Lena C. Emery: Yuka & The Indeterminate Forest




“When I consider Japanese forests, I am always distracted by Aokigahara and in doing so, I have to place our protagonist there amongst the Durkheimian realities that it ensues”.


It somehow seems pertinent to have left this title too long to review having been caught in the deluge of books landing on my desk in a velocity that no longer seems sustainable. And sustainability is what we should be speaking about as fires rage through the forests of the Amazon. The lungs as it were, observed by the eyes of the collective body prepared to choke on a negative feedback loop for the price of a better burger. It depends on how we spin it I guess, but one cannot feel a profound dislocation these days from the environment and our place within it.



“A culture that can instill the need for harmony and interdependence towards our natural environment within its people has the best chance for a sustainable future”



…reads the endpaper of Yuka & The Forest by Lena C. emery (APE) and if I discount that I’m reading this sentiment on paper in a book, I can genuinely feel the analysis, but whether we can assume that a “people” exists outside of globalism is an interesting question, discounting of course native tribal populations being wiped out of their Amazon homes as we speak. However, sometimes we can only gravitate towards sentiment in photography no matter the inconsistencies of its physical nature.



“Make no mistake, the images of the forest and Yuka are truly beautiful. I am reminded more of that image by Ed Van Der Eslken Vali in the Mirror with Striped Blouse for some reason”.


YOU MIGHT ALSO LIKE:  Brad Rimmer: Nature Boy, Dispossession and the Art of Fire


When I consider Japanese forests, I am always distracted by Aokigahara and in doing so, I have to place our protagonist here amongst the Durkheimian fantasies that ensue. Aokigahara, the Sea of Trees, the Suicide Forest is perhaps an aptly named metaphor for tuning into the purposeful burning of the world this month. Can one watch their suicide unfold from afar? And if I have misjudged Yuka, let me be clear that I understand her position within the passages of this book adorned her distance from it behind glass panes. The beauty of Emery’s images lies in the contradiction between Yuka in her home (presumably) and the forest at her door and perhaps this is more of a rousing sentiment than a celebration of natural terms. We find other unsustainable materials in the work besides glass such as wires and electricity towers and though this disruption is minimal, it reminds us, like the paper it is printed on that we are casualties of our own sentiment and contradictions, often.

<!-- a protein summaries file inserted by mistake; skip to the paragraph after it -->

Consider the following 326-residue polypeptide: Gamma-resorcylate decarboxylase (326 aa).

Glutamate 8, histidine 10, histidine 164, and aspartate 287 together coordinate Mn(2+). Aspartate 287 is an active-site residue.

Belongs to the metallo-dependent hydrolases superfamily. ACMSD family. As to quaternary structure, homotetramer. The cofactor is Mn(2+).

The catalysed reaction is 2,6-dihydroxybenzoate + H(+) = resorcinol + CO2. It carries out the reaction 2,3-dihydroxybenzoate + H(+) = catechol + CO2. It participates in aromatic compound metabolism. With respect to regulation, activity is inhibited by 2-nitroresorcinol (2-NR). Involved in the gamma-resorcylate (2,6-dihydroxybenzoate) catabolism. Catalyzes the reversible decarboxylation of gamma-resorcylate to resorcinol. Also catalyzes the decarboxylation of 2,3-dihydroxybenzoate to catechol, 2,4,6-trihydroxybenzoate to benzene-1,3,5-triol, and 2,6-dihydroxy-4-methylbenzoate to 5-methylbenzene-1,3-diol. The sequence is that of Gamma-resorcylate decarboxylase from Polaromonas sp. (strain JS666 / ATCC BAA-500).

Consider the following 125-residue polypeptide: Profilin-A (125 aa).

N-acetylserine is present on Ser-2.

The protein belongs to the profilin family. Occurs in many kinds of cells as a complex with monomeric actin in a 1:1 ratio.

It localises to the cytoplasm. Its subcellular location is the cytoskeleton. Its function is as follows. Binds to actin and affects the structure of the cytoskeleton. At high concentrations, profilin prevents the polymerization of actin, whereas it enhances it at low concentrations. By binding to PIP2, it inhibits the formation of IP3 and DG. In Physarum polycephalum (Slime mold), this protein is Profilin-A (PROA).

In considering the metaphorical terms, it would be a shame to lose sight of the grandiosity of the images themselves. Make no mistake, the images of the forest and of Yuka are truly beautiful. I am reminded more and more of an image by Ed Van Der Eslken Vali in the Mirror with Striped Blouse for some reason. I am sure it is the glass, but also the narcissism involved in performing for the camera in such a sensual way broadcasting self and physicality by means of a simplified application towards technological means. Yuka performs well. She performs so well in fact, that we almost forget there are no pictures of her in the forest itself. Never the less this is the kind of work we associate with artists whose preferences for art, landscape and place are related at their core to a fashionable sensibility. This is not a problem. Often as is the case with Emery or perhaps Harley Weir’s investigation of Iran, we are given a look into a different method of claiming a veracity of artistic exchange from fashion to art and that is consciously upheld in this work and also in Weir’s. In allowing personal projects to bleed over from a vocation indebted to a genre like fashion, photography is able to pursue new results and the results are often worth the while as is the case with Yuka & The Forest. I am comfortable with the meditative landscapes and the cool portraits of the sitter no matter their indebtedness to fashion, 60’s portraiture or thoughts about environmentalism and somehow though I feel it should be expanded upon, the work is strong enough to deliver a synthesis between the categories I have already defined. Recommended.

YOU MIGHT ALSO LIKE:  ASX.TV: A Conversation with Simon Baker - On Conflict, Time, and Photography (Pt. 1)



Lena C. Emery

Yuka & The Forest

Art Paper Editions

(All Rights Reserved. Text @ Brad Feuerhelm. Images @ Len C. Emery.)

Posted in Japan, Photobook, Reviews and tagged , , , , , , , .